Cuban Dissidents Have Long Distrusted AP's Correspondents

Tuesday, August 12, 2014
As questions continue to arise about the AP's most recent attack on Cuba democracy programs, it's important to remember that there has long been concern about the AP's reporting team in Havana.

As Cuban independent journalist, Yoani Sanchez, wrote in Foreign Policy (October 2011):

"The dilemma of foreign correspondents -- popularly called 'foreign collaborators' -- is whether to make concessions in reporting in order to stay in the country, or to narrate the reality and face expulsion. The major international media want to be here when the long-awaited "zero day" arrives -- the day the Castro regime finally makes its exit from history. For years, journalists have worked to keep their positions so they will be here to file their reports with two pages of photos, testimonies from emotional people, and reports of colored flags flapping all over the place."

That same year, Cuban blogger Miriam Celaya also wrote:

"An article by a foreign news agency recently reported on the Internet, 'Cuban Dissidents at a Crossroads' by Paul Haven and Andrea Rodríguez of the Associated Press, suffers from, at least, two of the most common and serious limitations of accredited journalism in Cuba: contempt for the nationals of this Island and an almost total disregard for the history and idiosyncrasies of the country about which they aim to 'inform.'"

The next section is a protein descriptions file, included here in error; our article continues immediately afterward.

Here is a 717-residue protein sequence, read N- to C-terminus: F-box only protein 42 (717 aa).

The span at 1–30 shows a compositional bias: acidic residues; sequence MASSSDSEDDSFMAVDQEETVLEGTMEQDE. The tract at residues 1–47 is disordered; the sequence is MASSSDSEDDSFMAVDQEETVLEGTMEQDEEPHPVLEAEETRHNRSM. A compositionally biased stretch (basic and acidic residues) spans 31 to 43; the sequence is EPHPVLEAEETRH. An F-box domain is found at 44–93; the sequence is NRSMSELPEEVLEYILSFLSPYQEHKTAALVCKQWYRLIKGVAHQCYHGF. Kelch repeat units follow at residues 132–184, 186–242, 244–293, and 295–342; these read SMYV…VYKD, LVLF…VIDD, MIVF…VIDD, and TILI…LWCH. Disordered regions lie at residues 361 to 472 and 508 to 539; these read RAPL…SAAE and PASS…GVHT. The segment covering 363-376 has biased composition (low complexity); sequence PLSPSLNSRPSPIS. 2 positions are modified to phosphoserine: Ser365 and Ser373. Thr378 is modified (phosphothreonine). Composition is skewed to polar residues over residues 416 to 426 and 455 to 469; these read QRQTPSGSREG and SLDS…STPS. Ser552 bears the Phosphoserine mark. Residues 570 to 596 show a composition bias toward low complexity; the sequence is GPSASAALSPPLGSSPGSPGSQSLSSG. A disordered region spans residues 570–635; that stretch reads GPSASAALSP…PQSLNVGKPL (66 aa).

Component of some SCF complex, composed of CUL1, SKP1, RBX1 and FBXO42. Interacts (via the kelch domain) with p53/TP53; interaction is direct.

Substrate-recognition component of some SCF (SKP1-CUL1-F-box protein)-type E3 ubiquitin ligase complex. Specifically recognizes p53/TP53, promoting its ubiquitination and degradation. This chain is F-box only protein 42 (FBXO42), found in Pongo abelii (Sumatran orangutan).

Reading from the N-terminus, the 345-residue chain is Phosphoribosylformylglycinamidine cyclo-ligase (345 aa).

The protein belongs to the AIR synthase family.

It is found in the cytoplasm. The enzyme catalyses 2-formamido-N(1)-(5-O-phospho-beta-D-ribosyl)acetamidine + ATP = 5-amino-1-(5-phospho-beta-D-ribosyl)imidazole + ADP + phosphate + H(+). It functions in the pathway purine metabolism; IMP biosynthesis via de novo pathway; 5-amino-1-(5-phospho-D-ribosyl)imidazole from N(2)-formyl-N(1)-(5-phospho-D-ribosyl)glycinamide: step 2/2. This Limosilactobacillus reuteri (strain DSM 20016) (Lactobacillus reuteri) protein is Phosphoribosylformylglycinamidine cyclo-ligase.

And, as we're reminded by Notes from the Cuba Exile Quarter:

Oswaldo Payá Sardiñas,on September 20, 2011 videotaped his interview with Andrea Rodriguez of the Associated Press and released it because he believed that what he had told her was not fairly reflected in the article she had written.  In the interview he described how victims in Cuba are criticized because no one dare criticize the executioner and offered a critique that Ms. Rodriguez did not publish:

"There is a real 'moral inversion,' in what the foreign media, intellectual circles, ecclesiastical circles, diplomats and politicians are doing against the people of Cuba and against the dissident right now. They judge the persecuted, the poor, those who are silenced, but they do not dare to judge the government."